Published: September 16, 2015
A private dealer for four decades, Gary Sullivan came to national attention in 2009 as a co-author of Harbor & Home: Furniture of Southeastern Massachusetts, 1710–1850, the Winterthur-sponsored book and exhibition. On August 13, Sullivan opened his first public showroom in more than 20 years, at 1 Wattles Street in Canton, Mass., 20 minutes south of Boston and less than a mile off of I-95. Offering an extensive selection of formal Eighteenth and Nineteenth Century American furniture and clocks, the 4,000-square-foot gallery is a welcome addition to the collecting landscape and proof that not all new initiatives are online.
How did you get into the antiques business?
When I was a senior in high school, I walked into a local shop and asked if anything needed to be fixed or refinished. I quickly realized that I could buy and sell for my own account. I worked my way up from there. I wanted to be like Henry Postar, the legendary Boston area dealer. He got into great estates and was knowledgeable in many different areas. His shop in Brighton was a hotbed of activity. He was very kind to me as I was learning the business.
Why are you opening a shop, when so many have closed?
We only do one show, the Delaware Antiques Show. It’s terrific, but we’re limited in what we can bring. We’ve had a significant online presence for almost ten years. It generates lots of traffic, but only a fraction of our inventory is on the site. Properly photographing, describing and posting the items is so time consuming that I’d have to hire another full-time employee to post everything. One aim of our shop, beyond attracting collectors and curators, is to provide a place where designers can conveniently bring clients to see a range of upscale, formal pieces. I looked a long time for the right place. I wanted a good-size gallery right off the highway.
Your gallery recalls the old Israel Sack, Inc. Is demand for formal furniture on the upswing?
I wouldn’t say it’s on the upswing, but there are still people with a strong sense of history and culture who want to furnish their homes with fine, traditional furniture. The audience is definitely out there. The market is not strong at the entry level. That’s pretty tough. But at the higher end, where I’m dealing, there’s demand.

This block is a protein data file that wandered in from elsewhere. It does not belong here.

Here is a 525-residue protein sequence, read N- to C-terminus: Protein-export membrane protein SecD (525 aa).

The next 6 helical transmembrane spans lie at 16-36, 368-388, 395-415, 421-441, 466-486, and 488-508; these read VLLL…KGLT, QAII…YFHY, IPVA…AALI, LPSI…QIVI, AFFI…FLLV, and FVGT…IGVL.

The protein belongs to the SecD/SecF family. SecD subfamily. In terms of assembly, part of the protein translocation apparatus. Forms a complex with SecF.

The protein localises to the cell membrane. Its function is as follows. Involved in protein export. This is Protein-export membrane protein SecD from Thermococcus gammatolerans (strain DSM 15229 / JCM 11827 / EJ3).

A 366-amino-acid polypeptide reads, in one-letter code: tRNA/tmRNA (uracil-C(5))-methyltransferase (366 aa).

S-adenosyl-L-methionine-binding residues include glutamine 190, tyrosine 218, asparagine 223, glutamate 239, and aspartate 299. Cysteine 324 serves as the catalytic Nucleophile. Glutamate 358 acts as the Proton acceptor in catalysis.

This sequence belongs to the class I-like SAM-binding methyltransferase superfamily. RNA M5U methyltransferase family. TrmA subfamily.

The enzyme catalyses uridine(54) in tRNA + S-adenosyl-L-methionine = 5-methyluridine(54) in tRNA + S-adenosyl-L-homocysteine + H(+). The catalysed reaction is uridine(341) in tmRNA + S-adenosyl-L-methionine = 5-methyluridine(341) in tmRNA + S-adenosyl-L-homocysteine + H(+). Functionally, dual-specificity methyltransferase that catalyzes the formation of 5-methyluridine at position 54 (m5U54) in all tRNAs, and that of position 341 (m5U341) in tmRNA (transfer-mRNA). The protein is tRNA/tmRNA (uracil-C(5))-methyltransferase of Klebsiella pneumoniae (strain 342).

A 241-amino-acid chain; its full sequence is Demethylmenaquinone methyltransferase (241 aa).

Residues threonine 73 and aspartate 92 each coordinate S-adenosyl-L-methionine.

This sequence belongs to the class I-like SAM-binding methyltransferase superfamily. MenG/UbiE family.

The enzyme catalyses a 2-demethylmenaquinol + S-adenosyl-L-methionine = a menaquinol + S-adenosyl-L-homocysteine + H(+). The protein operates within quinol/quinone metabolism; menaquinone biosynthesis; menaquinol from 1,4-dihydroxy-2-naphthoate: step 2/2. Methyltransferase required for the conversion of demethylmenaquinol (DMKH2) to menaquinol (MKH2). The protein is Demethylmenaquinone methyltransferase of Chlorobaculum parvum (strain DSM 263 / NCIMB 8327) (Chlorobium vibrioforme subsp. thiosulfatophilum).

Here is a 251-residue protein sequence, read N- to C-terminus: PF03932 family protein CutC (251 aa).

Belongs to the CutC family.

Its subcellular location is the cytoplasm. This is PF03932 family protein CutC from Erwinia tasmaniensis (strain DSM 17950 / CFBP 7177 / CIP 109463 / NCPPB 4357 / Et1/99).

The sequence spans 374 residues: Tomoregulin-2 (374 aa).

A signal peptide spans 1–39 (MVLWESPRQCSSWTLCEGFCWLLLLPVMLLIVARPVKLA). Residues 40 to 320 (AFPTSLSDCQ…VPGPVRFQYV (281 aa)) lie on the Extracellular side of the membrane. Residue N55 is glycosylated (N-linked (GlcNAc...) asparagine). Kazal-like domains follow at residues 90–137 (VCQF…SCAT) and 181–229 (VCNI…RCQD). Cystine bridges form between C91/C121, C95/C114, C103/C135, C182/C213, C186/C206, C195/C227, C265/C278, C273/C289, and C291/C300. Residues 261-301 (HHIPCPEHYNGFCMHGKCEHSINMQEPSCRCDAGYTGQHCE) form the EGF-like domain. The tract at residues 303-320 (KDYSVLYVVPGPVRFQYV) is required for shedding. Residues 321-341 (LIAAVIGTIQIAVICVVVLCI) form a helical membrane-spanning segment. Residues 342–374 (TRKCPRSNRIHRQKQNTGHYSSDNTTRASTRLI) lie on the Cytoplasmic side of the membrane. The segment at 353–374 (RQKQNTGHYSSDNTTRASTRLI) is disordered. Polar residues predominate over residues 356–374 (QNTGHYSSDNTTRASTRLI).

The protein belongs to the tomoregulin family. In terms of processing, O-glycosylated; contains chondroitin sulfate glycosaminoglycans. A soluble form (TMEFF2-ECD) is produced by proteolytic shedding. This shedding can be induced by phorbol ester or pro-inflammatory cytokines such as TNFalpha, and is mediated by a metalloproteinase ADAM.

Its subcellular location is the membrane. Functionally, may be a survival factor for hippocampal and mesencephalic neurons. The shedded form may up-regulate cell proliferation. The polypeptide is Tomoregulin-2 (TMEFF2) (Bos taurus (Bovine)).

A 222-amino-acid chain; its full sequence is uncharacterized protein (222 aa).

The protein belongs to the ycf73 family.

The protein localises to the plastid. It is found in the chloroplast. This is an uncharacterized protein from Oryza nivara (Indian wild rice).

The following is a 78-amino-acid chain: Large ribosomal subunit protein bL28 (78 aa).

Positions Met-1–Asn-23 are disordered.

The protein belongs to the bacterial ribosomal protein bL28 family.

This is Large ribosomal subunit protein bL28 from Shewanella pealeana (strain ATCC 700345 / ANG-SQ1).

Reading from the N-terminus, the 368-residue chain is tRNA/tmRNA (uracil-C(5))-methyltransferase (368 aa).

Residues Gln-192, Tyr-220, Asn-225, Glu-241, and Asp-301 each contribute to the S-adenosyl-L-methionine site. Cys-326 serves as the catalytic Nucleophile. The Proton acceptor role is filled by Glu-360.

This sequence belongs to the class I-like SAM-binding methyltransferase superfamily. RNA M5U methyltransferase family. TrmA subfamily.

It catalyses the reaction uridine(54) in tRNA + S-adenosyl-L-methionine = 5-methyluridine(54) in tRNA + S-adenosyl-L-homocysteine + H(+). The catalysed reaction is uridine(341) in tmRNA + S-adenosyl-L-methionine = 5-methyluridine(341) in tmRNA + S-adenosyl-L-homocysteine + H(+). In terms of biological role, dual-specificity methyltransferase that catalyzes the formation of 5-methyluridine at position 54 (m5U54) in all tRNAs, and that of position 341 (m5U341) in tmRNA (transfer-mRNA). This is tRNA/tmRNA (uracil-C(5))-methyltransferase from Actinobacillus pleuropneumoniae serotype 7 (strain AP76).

How are your new premises arranged?
We have two large galleries and two small ones. We mixed things from different periods and styles because that’s what people seem to do today. Many of our sales are to people who are accenting with traditional antiques. We’ve had a great response so far. About 160 people attended our opening party. Our sales included a Simon Willard tall case clock, which we presented for the first time. The new gallery is open weekdays by chance or appointment.
How do you find time to research and write?
It’s a difficult juggling act. I couldn’t do it without my associate, Matt Buckley. He runs much of the day-to-day operation. I’m working on two books at the moment. I hope to have Musical Clocks of Early America: 1730–1830 out in time for Americana Week in January. It’s nearly done and originated with the exhibition I organized with Kate Van Winkle Keller at the Willard House and Clock Museum in North Grafton, Mass., in 2013. I’m also participating in the Rhode Island Furniture Project, orchestrated by Patricia E. Kane, the Friends of American Arts Curator of American Decorative Arts at Yale University Art Gallery. Pat and I wrote an essay on clock making and I compiled entries for 13 clocks. A companion exhibition is scheduled to open at Yale University Art Gallery in August 2016. I have just started another research project on the Newburyport, Mass., cabinetmaker Joseph Short.
Aren’t you also a tech entrepreneur?
I co-founded gemr.com, a website for collectors. We launched in mid-January. Young people have jumped all over the site. For the moment, the emphasis is on things that interest them. What’s unique about the site is that you can post pictures and discuss items without necessarily buying or selling. We want people to share information. You can “favorite” things, and follow individuals and institutions. It has a very social aspect to it — like Pinterest, Facebook and eBay combined. Some historical societies and museums are already participating and have posted some wonderful items. For several months we’ve been working on building and refining the site. Our next step will be to introduce it to traditional collectors of antiques, generally older and less tech-savvy.
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